[Guest post by intrepid student worker Tim Walsh]
Stop by the DCA display cases in Tisch Library (located near the entrance to Tower Café) and check out the new fall exhibit: Jester Hairston, A29: He and His Talents Prevailed. The exhibit, which includes photographs, correspondence, news clippings, and album covers from DCA collections including the Jester Hairston collection, commemorates the life of notable Tufts alum Jester Hairston, class of 1929.
Jester Hairston, the grandson of slaves from Bellows Creek, North Carolina, started out as an amazingly talented singer and actor in the 1920s and early 1930s. Affected by widespread racism of the time that extended into the arts, Hairston eventually also became an accomplished conductor and composer, areas relatively open to African American artists for much of the 20th century. As such, Hairston became one of a small number of African American composers whose work transformed African American spirituals into an accepted genre of choral music. He is perhaps best known as the composer of “Amen,” a spiritual so “authentic” many did not realize Hairston had composed it.
Despite the constraints of the time, Jester Hairston also had a remarkable, if sometimes overlooked, career as an actor. He first made his mark in radio, with recurring roles in the Amos ‘n’ Andy show and Bold Venture (1951-52), where he starred as King Moses alongside Humphrey Bogart and Lauren Bacall. As a television actor, Hairston was a regular on The Amos ‘n Andy Show (1951-53), That’s My Mama (1974-75), and Amen (1986-1991). Hairston also had roles (often uncredited) in over 60 films, including The Alamo (1960), To Kill a Mockingbird (1962), In the Heat of the Night (1967), Lady Sings the Blues (1972), The Bingo Long Traveling All-Stars & Motor Kings (1976), The Last Tycoon (1976), I’m Gonna Git You Sucka (1988), and Being John Malkovich (1999). Occasionally criticized for taking film and television roles that stereotyped African Americans, Hairston said, “We had a hard time fighting for dignity. We had no power. We had to take it, and because we took it, the young people today have opportunities.”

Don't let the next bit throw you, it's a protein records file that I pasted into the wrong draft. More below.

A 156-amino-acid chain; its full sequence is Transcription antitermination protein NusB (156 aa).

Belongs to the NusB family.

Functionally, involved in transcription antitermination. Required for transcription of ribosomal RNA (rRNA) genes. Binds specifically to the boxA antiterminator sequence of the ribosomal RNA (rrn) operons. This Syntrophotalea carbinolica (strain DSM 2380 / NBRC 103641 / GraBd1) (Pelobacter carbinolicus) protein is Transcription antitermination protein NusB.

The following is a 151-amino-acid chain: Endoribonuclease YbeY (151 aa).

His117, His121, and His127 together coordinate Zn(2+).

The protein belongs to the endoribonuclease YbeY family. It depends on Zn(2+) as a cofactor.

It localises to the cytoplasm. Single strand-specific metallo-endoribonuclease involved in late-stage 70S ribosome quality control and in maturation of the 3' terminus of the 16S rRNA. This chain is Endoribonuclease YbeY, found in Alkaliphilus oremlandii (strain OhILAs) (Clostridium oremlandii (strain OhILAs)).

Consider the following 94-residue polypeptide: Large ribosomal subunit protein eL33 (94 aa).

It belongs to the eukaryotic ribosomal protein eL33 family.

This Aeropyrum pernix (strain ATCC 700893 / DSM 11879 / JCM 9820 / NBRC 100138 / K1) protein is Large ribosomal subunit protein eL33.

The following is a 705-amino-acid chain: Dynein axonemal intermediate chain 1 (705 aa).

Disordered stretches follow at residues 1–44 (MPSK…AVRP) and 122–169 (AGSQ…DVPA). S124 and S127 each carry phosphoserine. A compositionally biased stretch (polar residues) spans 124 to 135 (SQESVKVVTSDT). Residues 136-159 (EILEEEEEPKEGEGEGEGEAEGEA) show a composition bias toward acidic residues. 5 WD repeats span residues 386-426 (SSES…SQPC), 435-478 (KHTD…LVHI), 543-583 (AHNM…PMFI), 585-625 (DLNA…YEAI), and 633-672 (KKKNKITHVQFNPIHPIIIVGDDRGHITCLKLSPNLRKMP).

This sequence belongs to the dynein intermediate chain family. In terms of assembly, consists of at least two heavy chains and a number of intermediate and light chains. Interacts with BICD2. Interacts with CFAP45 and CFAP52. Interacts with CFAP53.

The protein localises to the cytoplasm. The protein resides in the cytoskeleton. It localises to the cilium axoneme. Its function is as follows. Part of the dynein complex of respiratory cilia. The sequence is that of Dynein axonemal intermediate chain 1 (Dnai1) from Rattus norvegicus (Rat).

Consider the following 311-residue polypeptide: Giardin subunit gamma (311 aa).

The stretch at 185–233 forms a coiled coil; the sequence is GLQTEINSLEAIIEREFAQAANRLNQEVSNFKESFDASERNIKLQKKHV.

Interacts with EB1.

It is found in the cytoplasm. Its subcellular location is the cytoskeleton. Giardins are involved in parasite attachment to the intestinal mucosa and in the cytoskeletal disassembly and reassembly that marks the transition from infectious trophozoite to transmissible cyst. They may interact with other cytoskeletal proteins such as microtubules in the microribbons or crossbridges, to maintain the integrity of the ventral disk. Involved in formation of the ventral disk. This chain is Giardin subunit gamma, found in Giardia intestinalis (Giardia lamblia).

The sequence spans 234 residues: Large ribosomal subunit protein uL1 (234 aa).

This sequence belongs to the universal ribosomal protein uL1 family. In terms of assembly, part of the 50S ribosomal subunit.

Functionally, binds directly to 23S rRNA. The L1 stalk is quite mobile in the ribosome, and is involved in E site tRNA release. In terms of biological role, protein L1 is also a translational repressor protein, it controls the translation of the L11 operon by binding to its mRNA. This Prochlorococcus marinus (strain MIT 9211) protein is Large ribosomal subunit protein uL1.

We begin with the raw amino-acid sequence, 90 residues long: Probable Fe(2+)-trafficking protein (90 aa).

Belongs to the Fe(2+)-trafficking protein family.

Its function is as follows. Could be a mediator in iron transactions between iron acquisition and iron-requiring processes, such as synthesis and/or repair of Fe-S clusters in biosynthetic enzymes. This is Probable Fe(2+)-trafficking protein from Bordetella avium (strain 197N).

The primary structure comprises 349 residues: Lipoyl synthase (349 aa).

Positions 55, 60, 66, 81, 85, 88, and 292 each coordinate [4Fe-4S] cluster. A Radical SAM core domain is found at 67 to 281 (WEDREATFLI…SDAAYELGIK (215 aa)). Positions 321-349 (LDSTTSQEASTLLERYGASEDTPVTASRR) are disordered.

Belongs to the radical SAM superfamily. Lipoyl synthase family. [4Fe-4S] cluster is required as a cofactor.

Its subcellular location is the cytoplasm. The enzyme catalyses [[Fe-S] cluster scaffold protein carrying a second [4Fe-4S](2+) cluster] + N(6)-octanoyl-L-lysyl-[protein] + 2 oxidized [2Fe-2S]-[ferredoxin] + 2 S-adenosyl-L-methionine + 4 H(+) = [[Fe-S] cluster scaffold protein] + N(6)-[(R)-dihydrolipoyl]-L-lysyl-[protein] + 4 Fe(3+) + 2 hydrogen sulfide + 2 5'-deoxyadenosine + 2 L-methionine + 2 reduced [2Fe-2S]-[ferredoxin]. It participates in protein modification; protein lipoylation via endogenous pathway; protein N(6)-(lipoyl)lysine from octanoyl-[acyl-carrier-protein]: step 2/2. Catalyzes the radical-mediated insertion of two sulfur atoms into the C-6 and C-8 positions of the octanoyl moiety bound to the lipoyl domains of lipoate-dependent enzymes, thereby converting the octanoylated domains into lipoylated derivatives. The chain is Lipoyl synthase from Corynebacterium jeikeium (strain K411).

Throughout the 1970s and 80s, Hairston was honored for his work across the US and was frequently invited as a guest conductor at high schools, colleges, and church choirs. He also made several goodwill State Department tours to Africa, Asia, Europe, and South America, once stating, “I will bring more love to China through American Negro folk songs than anything Kissinger can write.”
For his many and varied achievements, Jester Hairston received honorary doctorates from four schools, including Tufts, and was given a star on the Hollywood Walk of Fame. He will be the subject of the upcoming documentary “Amen: The Life and Music of Jester Hairston.”
This exhibit was designed and installed by Timothy Walsh, Archives and Research Assistant. It will be on display until January 2014. For more information on Jester Hairston and other notable Tufts alums, stop by the DCA on the Ground Floor of Tisch Library or check out the Concise Encyclopedia of Tufts History on the Tufts Digital Library.
The DCA is pleased to announce that the finding aid for the papers of the Center for Health, Environment and Justice is now available.